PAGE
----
Subsidy regime skews fertiliser use ratio

Written by Sunny Verma | New Delhi | Updated: Sep 24 2012, 10:17am hrs
Fertiliser use mix in the country deteriorated sharply in 2011-12, threatening to hit food production, thanks to disparity between prices of urea and non-urea fertilisers (that are partly decontrolled).

The government decontrolled prices of non-urea fertilisers in 2010 by introducing nutrient-based subsidy (NBS). However, while prices of non-urea-based fertilisers have shot up in the last year, controlled urea price has remained constant.

As a result, the gauge of balanced fertilisation has skewed towards excessive use of nitrogen (N) and disproportionately lower use of phosphate (P) and potash (K). Productivity in India is 50% of that of China, thanks largely to imbalanced fertilisation mix, Fertilisers Association of India chairman A Vellayan said.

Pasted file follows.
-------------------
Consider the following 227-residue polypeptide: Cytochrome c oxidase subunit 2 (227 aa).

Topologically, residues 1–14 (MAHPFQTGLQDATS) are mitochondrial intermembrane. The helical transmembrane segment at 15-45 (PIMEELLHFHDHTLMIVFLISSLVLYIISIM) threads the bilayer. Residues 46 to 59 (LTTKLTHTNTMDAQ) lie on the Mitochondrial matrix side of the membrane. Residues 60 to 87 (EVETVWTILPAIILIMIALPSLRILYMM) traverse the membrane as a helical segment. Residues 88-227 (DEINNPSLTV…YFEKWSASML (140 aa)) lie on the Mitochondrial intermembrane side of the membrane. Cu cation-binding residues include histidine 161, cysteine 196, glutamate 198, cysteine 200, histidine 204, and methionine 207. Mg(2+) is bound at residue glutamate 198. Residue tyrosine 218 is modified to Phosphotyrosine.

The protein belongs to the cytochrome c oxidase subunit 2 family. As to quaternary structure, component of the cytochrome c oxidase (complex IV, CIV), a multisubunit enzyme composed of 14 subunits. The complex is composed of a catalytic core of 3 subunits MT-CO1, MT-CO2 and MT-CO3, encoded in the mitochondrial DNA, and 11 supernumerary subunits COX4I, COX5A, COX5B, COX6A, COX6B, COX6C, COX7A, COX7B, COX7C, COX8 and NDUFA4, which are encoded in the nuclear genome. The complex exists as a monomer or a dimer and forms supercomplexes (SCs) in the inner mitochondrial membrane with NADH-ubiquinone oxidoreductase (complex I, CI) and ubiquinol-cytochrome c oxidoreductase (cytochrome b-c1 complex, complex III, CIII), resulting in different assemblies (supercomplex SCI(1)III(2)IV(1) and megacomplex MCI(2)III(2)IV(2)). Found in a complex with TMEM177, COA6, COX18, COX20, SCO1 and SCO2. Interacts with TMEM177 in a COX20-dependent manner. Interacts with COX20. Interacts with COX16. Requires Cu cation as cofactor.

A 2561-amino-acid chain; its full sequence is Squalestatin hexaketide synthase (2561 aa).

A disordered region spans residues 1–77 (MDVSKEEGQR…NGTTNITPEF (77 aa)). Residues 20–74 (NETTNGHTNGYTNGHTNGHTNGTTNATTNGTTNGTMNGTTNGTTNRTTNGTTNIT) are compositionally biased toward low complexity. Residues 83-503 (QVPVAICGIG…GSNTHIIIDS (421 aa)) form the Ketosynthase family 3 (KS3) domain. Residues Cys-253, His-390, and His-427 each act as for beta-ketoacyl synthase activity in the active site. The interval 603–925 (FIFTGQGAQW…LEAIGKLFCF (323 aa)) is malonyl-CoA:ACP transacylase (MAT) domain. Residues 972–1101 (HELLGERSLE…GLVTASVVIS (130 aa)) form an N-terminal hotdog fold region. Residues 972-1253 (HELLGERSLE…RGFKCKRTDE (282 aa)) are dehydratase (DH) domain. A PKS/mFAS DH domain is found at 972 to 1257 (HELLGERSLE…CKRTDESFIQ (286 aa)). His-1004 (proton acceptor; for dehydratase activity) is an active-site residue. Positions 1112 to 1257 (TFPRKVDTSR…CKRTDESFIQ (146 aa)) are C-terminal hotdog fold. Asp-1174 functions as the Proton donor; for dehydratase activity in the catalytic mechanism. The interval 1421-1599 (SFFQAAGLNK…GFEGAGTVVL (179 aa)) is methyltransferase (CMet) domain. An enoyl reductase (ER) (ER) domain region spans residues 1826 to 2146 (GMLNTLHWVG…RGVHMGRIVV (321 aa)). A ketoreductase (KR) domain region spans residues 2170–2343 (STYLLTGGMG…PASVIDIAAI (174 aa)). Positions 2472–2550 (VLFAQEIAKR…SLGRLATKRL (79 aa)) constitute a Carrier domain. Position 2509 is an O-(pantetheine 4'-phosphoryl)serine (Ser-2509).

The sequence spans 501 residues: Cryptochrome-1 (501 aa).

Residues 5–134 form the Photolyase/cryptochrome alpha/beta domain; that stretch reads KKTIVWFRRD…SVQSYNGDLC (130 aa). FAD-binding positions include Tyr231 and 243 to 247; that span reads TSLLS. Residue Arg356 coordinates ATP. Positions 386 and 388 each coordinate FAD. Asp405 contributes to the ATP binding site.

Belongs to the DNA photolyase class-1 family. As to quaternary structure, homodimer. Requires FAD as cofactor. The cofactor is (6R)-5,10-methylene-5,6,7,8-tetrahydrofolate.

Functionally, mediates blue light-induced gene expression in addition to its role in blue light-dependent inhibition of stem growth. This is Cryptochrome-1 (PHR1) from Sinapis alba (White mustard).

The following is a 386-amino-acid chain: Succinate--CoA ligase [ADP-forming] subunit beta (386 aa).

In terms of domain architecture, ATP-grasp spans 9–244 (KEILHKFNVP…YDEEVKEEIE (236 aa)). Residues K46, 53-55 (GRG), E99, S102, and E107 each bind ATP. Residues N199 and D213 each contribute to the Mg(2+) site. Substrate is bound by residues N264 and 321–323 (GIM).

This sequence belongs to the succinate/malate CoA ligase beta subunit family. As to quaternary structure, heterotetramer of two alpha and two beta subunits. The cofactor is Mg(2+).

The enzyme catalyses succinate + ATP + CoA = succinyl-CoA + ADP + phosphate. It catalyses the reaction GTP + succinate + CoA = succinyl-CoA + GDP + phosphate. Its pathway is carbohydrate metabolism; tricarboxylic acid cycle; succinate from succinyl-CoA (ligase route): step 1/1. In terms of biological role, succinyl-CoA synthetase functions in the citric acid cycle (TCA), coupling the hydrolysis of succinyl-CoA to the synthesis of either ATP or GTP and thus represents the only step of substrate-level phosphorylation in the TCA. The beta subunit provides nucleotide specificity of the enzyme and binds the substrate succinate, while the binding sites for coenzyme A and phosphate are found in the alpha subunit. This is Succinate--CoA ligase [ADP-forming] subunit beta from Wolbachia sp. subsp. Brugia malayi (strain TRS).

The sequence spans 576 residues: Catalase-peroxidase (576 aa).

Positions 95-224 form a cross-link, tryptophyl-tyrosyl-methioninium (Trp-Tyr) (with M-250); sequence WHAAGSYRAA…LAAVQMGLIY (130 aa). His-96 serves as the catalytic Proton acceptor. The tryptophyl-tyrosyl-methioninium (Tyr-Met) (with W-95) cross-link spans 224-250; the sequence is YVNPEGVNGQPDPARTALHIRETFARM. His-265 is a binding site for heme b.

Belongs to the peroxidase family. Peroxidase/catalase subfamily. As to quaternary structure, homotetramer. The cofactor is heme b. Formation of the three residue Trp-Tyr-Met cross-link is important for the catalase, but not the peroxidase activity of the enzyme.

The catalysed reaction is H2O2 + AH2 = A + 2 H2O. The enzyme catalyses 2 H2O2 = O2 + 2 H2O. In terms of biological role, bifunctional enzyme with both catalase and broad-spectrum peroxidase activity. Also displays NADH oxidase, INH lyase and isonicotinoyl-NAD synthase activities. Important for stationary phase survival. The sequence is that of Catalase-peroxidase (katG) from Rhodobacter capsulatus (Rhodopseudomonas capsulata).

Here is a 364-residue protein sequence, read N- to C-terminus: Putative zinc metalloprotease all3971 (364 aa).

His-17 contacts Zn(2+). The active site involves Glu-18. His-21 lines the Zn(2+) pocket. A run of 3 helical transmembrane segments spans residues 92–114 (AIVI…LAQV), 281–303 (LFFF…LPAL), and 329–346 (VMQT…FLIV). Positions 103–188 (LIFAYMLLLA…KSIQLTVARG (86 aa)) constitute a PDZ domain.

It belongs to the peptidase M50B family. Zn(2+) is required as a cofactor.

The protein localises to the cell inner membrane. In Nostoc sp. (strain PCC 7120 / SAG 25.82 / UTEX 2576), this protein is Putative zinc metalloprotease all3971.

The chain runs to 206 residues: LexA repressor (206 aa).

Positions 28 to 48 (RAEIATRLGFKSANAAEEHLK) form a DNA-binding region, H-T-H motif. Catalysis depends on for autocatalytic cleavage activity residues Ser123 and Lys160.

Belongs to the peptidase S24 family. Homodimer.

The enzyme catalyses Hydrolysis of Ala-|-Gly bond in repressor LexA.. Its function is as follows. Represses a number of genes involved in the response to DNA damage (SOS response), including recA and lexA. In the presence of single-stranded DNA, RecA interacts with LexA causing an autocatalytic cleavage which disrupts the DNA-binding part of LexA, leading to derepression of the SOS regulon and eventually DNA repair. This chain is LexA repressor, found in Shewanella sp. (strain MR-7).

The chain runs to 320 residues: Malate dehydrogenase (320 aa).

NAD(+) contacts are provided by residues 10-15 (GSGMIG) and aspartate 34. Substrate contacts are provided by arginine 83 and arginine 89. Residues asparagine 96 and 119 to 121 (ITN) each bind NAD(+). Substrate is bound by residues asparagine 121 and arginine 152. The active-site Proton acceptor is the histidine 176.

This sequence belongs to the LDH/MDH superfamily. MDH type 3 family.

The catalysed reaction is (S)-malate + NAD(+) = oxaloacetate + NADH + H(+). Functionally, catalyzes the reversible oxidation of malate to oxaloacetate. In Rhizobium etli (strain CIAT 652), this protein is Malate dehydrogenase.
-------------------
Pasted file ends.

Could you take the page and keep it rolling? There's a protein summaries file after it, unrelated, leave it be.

Total nutrient consumption per hectare of gross cropped area declined from 146.3 kg in 2010-11 to 143.8 kg in 2011-12. Urea, which adds N to the soil, currently accounts for about 50% of the total fertilisers consumption in the country.

Urea is currently priced at R5,340 a tonne, while non-urea complexes like DAP and NPK cost R24,000 and R22,000 a tonne each and leading to excessive use of urea and even its smuggling to South Asian countries.

There is an urgent need to bring urea under the NBS regime in order to ensure balanced fertilisation, said HS Bawa, executive vice-chairman of Zuari Industries. Under NBS regime, non-urea fertiliser prices are market-driven while the subsidy component on them is fixed.